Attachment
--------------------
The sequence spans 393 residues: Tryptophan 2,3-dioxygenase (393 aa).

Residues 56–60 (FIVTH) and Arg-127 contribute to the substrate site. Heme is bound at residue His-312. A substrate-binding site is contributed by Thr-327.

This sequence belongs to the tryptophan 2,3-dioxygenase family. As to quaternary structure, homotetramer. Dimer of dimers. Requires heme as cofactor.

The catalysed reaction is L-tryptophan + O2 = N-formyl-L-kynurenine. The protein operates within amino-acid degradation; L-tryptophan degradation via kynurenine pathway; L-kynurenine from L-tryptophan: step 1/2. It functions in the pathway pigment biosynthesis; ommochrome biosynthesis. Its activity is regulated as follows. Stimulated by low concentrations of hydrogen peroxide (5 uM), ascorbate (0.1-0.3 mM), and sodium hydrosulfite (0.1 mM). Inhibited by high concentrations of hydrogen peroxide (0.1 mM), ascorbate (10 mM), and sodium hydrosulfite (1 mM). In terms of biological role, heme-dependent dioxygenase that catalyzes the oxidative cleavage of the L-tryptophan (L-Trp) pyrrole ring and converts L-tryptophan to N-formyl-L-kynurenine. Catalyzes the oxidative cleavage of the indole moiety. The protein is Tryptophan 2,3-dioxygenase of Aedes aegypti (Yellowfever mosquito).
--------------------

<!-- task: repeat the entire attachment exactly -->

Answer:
The sequence spans 393 residues: Tryptophan 2,3-dioxygenase (393 aa).

Residues 56–60 (FIVTH) and Arg-127 contribute to the substrate site. Heme is bound at residue His-312. A substrate-binding site is contributed by Thr-327.

This sequence belongs to the tryptophan 2,3-dioxygenase family. As to quaternary structure, homotetramer. Dimer of dimers. Requires heme as cofactor.

The catalysed reaction is L-tryptophan + O2 = N-formyl-L-kynurenine. The protein operates within amino-acid degradation; L-tryptophan degradation via kynurenine pathway; L-kynurenine from L-tryptophan: step 1/2. It functions in the pathway pigment biosynthesis; ommochrome biosynthesis. Its activity is regulated as follows. Stimulated by low concentrations of hydrogen peroxide (5 uM), ascorbate (0.1-0.3 mM), and sodium hydrosulfite (0.1 mM). Inhibited by high concentrations of hydrogen peroxide (0.1 mM), ascorbate (10 mM), and sodium hydrosulfite (1 mM). In terms of biological role, heme-dependent dioxygenase that catalyzes the oxidative cleavage of the L-tryptophan (L-Trp) pyrrole ring and converts L-tryptophan to N-formyl-L-kynurenine. Catalyzes the oxidative cleavage of the indole moiety. The protein is Tryptophan 2,3-dioxygenase of Aedes aegypti (Yellowfever mosquito).